The Scottish artist Susan Philipsz (*1965, lives and works in Berlin), recipient of the Turner Prize in 2010, has made an international name for herself in recent years with her spectacular sound installations. For two decades now, the Glasgow-born artist has devoted herself to the rearrangement and interpretation of musical sources against the backdrop of site-specific conditions.
The focus of her interest is the exploration of the sculptural properties of sound and its emotional and physical impact. The point of departure are the respective features of those public or institutional spaces in which she situates her works—the prevailing atmosphere, their history, or their architectural and acoustic conditions. Her sound sculptures expose the hidden and the overlooked and allow attentive listeners to take an intense look at the spatial-temporal and context-related conditions of the respective venue.
In numerous older works, Philipsz used her voice as an instrument and appropriated familiar musical sequences—from old folk songs to famous pop songs. At the same time, the trained sculptor works with acoustic material such as field recordings, radio signals, or instrumental compositions. Thus based on the deconstruction and rearrangement of sound, her installations “Study for Strings” (2012) at the last documenta, “Part File Score” (2014) at the Hamburger Bahnhof, or “Night and Fog” (2016) at the Kunsthaus Bregenz give prominence to existential themes such as impermanence, absence, memory, and loss.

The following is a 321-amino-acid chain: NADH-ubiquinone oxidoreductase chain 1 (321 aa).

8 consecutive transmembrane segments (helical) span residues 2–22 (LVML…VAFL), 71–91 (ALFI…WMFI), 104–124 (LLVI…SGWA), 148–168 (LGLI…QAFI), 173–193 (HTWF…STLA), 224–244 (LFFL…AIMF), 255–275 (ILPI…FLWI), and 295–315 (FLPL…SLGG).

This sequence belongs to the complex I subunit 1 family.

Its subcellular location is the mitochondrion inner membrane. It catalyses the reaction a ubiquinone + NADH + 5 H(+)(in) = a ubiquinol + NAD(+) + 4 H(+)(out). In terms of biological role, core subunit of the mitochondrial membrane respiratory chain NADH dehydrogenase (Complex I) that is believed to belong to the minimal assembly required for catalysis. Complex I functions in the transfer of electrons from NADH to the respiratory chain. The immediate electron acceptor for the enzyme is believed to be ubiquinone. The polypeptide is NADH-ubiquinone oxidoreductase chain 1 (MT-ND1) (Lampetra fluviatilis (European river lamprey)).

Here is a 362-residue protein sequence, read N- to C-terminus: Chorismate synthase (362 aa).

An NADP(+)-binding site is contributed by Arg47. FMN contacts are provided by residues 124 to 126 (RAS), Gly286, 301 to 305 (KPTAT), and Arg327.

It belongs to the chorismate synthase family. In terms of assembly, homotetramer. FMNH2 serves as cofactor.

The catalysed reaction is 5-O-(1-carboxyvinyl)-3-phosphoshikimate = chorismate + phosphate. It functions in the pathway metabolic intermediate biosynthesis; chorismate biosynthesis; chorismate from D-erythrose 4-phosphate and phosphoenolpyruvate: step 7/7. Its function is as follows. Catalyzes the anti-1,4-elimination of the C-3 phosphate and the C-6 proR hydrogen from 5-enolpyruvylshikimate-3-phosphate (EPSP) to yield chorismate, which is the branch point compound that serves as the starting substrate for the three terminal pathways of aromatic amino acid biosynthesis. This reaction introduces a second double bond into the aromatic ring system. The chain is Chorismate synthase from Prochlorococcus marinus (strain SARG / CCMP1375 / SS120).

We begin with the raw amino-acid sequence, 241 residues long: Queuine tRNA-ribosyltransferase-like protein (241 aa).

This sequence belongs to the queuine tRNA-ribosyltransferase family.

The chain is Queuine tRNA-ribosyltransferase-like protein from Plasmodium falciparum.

Sprengel Museum Hannover
Kurt-Schwitters-Platz / +4951116843875 / sprengel-museum.de Tue 10am to 8pm, Wed - Sun 10am to 6pm
Sprengel Museum Hannover presents exhibitions and collections of modern and contemporary art. Please contact museum for more information.